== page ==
why do some people speak in tongues

There are, broadly speaking, two kinds of Christian prayer practice, beyond rote recitation. БApophaticБ prayer, which looks a lot like meditation and mindfulness, asks one to still the mind and disengage from thought. The classic example is the 14th century БCloud of Unknowing,Б a monastic text whose anonymous author advised: БThought cannot comprehend God. And so, I prefer to abandon all I can know, choosing rather to love him who I cannot know. Б
In БkataphaticБ prayer, one fills oneБs imagination with thoughts from Scripture. The classic example is the 16th-century spiritual exercises of St. Ignatius of Loyola, who called worshipers to see Бwith the eye of the imagination the road from Nazareth to Bethlehem, considering how long it is and how wide, and whether it is level or goes through valleys and over hills. Б American evangelicals seeking daydreamlike encounters with God are praying in this tradition. The apophatic method is probably more effective in shifting attention from the everyday, but harder to achieve.


That seems to be what the fifth-century monk Pseudo-Dionysius the Areopagite meant when he described kataphatic prayer as a steppingstone for those who could not pray in other ways. Many of us know people who have tried to meditate and failed, defeated by thoughts that refused to stay put Б what skilled practitioners call Бmonkey mind. Б In an experiment, I assigned participants for one month to meditation, to imagination-rich prayer or to lectures on the gospels. Many who meditated didnБt like it; those who did reported deep spiritual experiences, like the expert meditators studied by the neurologist (БZen and the BrainБ) and other scientists. As a technique, tongues capture the attention but focus it on something meaningless (but understood by the speaker to be divine). So it is like meditation Б but without the monkey mind. And the practice changes people. They report that as their prayer continues, they feel increasingly more involved. They feel lighter, freer and better. The scientific data suggest that tongue speakers enter a different mental state.


The neuroscientist and his colleagues singing worship songs, and then speaking in tongues. When they did the latter, they experienced less blood flow to the frontal cerebral cortex. That is, their brain behaved as if they were less in a normal decision-making state Б consistent with the claim that praying in tongues is not under conscious control. Speaking in tongues still carries a stigmatizing whiff. In his book БThinking in Tongues,Б the philosopher describes the Бstrange brew of academic alarm and snobberyБ that flickered across a colleagueБs face when he admitted to being a Pentecostal (and, therefore, praying in tongues). It seems time to move on from such prejudice. A person who has what is known as the gift of tongues is usually in the midst of religious, trance, or. б The speakerб Б and often witnesses too Б believe that they are being possessed by a supernatural spirit or channeling the language of a deity or divine being, although the words are incomprehensible otherwise.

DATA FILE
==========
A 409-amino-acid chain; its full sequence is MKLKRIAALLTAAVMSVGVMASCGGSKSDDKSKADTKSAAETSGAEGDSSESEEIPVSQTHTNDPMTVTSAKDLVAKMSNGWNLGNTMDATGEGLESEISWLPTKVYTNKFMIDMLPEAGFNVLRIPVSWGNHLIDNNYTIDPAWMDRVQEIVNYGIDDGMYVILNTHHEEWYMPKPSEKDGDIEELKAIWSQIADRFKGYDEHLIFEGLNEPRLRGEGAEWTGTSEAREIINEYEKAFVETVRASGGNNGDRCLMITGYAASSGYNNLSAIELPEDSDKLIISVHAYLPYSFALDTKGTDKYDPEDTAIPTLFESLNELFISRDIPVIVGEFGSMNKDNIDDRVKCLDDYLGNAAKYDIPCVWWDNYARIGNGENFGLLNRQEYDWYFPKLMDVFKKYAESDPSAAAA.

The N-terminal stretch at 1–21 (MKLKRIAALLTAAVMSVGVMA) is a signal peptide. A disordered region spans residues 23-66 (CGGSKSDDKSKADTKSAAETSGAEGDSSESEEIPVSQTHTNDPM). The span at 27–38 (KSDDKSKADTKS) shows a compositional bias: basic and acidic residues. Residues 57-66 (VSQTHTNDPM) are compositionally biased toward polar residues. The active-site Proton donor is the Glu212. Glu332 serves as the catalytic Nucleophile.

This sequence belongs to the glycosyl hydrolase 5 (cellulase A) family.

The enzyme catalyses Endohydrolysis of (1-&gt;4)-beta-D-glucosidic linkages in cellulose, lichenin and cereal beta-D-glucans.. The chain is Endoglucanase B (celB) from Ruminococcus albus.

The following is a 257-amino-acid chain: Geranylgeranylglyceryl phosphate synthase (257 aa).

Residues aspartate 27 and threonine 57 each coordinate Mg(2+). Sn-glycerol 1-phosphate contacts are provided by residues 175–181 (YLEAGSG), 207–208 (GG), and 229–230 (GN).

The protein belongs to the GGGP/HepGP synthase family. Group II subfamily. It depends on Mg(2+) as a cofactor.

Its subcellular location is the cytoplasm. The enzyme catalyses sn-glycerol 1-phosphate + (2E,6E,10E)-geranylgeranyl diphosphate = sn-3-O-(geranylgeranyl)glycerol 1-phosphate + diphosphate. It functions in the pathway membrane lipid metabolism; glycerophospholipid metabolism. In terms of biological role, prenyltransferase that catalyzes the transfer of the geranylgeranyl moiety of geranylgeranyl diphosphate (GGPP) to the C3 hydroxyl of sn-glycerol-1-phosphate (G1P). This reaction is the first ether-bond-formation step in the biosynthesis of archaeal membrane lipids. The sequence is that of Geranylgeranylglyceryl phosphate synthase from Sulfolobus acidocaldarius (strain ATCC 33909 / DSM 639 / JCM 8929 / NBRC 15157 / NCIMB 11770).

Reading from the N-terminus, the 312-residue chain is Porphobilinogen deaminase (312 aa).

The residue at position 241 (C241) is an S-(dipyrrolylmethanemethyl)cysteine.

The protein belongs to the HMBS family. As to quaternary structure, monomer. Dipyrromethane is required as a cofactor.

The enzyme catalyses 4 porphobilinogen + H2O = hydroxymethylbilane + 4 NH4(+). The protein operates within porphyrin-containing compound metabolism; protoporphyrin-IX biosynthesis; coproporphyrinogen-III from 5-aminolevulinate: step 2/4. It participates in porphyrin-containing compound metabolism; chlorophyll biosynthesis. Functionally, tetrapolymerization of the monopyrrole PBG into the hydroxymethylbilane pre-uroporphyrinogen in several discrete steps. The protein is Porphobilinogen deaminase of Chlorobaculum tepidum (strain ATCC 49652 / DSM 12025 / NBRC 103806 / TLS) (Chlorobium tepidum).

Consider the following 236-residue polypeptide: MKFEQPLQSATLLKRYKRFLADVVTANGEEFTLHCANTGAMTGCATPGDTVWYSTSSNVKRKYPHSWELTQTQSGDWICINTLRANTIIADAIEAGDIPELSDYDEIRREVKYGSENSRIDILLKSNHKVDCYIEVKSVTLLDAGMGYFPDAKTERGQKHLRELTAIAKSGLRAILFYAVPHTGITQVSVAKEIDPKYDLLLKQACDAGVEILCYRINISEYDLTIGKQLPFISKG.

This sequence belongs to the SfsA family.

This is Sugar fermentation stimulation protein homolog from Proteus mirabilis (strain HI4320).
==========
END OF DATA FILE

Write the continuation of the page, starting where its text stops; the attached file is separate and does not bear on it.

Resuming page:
Experts call this phenomenon, aб Greek compound of the words glossa, meaning БtongueБ or Бlanguage,Б and lalein, meaning Бto talk. Б Speaking intongues occurred in ancient Greek religion. It is also mentioned in the The Act of the Apostles in the New Testament of the Christian Bible, which says that it first occurred among followers of Jesus at. б Today, it is commonly associated with Pentecostalism. is often mistakenly used to refer to tongue-speakers. However, xenoglossy is a occurance in which a person is able to speak a language that he or she has never heard, read, or been exposed to in any way. б It is a phenomenon that is not generally accepted by linguists and psychologists. For example, a person who is said to show signs of xenoglossy might fluently speak Japanese despite having never studied the language, visited Japan, or been exposed to Japanese songs, television shows, web sites, etc. What do you think of the concepts of glossolalia and xenoglossy?

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